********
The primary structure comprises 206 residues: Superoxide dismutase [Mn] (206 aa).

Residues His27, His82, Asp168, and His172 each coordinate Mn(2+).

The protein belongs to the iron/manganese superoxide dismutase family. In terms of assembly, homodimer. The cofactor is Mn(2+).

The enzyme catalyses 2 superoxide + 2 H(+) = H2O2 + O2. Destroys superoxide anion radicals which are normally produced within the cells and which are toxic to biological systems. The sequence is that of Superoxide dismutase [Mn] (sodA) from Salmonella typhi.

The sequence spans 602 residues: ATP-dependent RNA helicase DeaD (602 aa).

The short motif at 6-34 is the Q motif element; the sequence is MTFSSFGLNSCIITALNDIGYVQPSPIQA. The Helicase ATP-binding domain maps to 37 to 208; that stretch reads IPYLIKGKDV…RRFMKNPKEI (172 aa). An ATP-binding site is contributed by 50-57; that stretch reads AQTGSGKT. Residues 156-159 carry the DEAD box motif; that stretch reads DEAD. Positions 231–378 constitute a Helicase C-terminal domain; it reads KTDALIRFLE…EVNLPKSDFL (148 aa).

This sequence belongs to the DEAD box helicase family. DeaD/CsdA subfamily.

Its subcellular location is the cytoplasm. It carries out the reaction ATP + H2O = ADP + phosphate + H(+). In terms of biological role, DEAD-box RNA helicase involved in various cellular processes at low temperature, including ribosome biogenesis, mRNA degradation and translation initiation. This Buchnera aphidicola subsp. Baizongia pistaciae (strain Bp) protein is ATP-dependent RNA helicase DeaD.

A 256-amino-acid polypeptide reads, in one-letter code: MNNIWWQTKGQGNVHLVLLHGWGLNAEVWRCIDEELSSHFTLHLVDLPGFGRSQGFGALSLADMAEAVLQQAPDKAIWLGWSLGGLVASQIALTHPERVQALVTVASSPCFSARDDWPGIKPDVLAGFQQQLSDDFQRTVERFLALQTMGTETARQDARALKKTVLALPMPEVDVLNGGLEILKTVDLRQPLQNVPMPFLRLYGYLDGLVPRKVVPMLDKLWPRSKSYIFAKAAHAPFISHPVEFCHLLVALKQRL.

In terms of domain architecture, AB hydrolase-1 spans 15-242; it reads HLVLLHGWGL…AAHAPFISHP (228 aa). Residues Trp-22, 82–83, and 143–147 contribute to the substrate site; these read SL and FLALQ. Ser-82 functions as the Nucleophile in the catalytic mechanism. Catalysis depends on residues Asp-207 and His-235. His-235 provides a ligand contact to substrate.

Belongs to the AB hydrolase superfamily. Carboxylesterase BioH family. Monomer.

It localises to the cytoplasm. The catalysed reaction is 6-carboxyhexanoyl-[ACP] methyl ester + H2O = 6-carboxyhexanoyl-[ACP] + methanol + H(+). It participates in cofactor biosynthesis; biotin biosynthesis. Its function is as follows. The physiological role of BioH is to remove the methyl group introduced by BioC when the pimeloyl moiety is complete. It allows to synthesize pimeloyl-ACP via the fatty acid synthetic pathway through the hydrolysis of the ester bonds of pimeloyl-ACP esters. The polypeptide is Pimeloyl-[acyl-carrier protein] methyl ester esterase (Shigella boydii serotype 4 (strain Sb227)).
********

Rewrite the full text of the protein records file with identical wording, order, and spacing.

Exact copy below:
The primary structure comprises 206 residues: Superoxide dismutase [Mn] (206 aa).

Residues His27, His82, Asp168, and His172 each coordinate Mn(2+).

The protein belongs to the iron/manganese superoxide dismutase family. In terms of assembly, homodimer. The cofactor is Mn(2+).

The enzyme catalyses 2 superoxide + 2 H(+) = H2O2 + O2. Destroys superoxide anion radicals which are normally produced within the cells and which are toxic to biological systems. The sequence is that of Superoxide dismutase [Mn] (sodA) from Salmonella typhi.

The sequence spans 602 residues: ATP-dependent RNA helicase DeaD (602 aa).

The short motif at 6-34 is the Q motif element; the sequence is MTFSSFGLNSCIITALNDIGYVQPSPIQA. The Helicase ATP-binding domain maps to 37 to 208; that stretch reads IPYLIKGKDV…RRFMKNPKEI (172 aa). An ATP-binding site is contributed by 50-57; that stretch reads AQTGSGKT. Residues 156-159 carry the DEAD box motif; that stretch reads DEAD. Positions 231–378 constitute a Helicase C-terminal domain; it reads KTDALIRFLE…EVNLPKSDFL (148 aa).

This sequence belongs to the DEAD box helicase family. DeaD/CsdA subfamily.

Its subcellular location is the cytoplasm. It carries out the reaction ATP + H2O = ADP + phosphate + H(+). In terms of biological role, DEAD-box RNA helicase involved in various cellular processes at low temperature, including ribosome biogenesis, mRNA degradation and translation initiation. This Buchnera aphidicola subsp. Baizongia pistaciae (strain Bp) protein is ATP-dependent RNA helicase DeaD.

A 256-amino-acid polypeptide reads, in one-letter code: MNNIWWQTKGQGNVHLVLLHGWGLNAEVWRCIDEELSSHFTLHLVDLPGFGRSQGFGALSLADMAEAVLQQAPDKAIWLGWSLGGLVASQIALTHPERVQALVTVASSPCFSARDDWPGIKPDVLAGFQQQLSDDFQRTVERFLALQTMGTETARQDARALKKTVLALPMPEVDVLNGGLEILKTVDLRQPLQNVPMPFLRLYGYLDGLVPRKVVPMLDKLWPRSKSYIFAKAAHAPFISHPVEFCHLLVALKQRL.

In terms of domain architecture, AB hydrolase-1 spans 15-242; it reads HLVLLHGWGL…AAHAPFISHP (228 aa). Residues Trp-22, 82–83, and 143–147 contribute to the substrate site; these read SL and FLALQ. Ser-82 functions as the Nucleophile in the catalytic mechanism. Catalysis depends on residues Asp-207 and His-235. His-235 provides a ligand contact to substrate.

Belongs to the AB hydrolase superfamily. Carboxylesterase BioH family. Monomer.

It localises to the cytoplasm. The catalysed reaction is 6-carboxyhexanoyl-[ACP] methyl ester + H2O = 6-carboxyhexanoyl-[ACP] + methanol + H(+). It participates in cofactor biosynthesis; biotin biosynthesis. Its function is as follows. The physiological role of BioH is to remove the methyl group introduced by BioC when the pimeloyl moiety is complete. It allows to synthesize pimeloyl-ACP via the fatty acid synthetic pathway through the hydrolysis of the ester bonds of pimeloyl-ACP esters. The polypeptide is Pimeloyl-[acyl-carrier protein] methyl ester esterase (Shigella boydii serotype 4 (strain Sb227)).